That her children have grown up to become accomplished personalities is one spectacular feat that instantly secured her place in the pantheon of legendary women. Though Nnagi Woro spent her last days at a Private hospital in Bida, surrounded by her three daughters namely Yajumai (my mum), Yawo-kwa, and Nna, the nurses and doctor who looked after her had a tough time controlling the sea of well-wishers who visited her daily. The condition I met Nnagi Woro when I went to see her few days to her death was frightening. As I bid my mum and aunts farewell to return to Abuja on Sunday, February 3rd, tears cascaded down my cheeks, knowing that I may not get to pay another visit to the hospital and meet her alive. And in the early morning of Wednesday, February 6th, Nnagi Woro, the doting albeit aged-woman of 50 grandchildren and 18 great grandchildren breathe her last. She followed her husband, Mallam Musa Dauda (Babayadi), who departed this universe 36 years ago. Eminent personalities from different walks of life and the good people of Essa, a hamlet under Katcha Local Government Area of Niger State, massively attended her funeral prayer on the day she passed on. Right from the day she was interred and up till a week thereafter, it was tributes galore as sympathizers who came to commiserate with our bereaved extended family eulogized Nnagi Woro. They spoke glowingly about her purposeful and much fulfilled life. This writer and others she left behind are already comforted that Allah will (Insha Allah) repose her noble soul, and make Al-jannatul Firdaus her everlasting abode. But one thing that remains certain is that we may never be blessed with another Nnagi Woro. Yet, we are saying continue to rest in peace our devoted mother, and illustrious grandma.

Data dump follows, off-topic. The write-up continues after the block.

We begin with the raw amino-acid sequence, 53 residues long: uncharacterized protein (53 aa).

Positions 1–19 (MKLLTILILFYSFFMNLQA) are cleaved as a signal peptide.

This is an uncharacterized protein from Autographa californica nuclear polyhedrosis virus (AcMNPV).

Mahmud, a PRNigeria reporter wrote in from Abuja.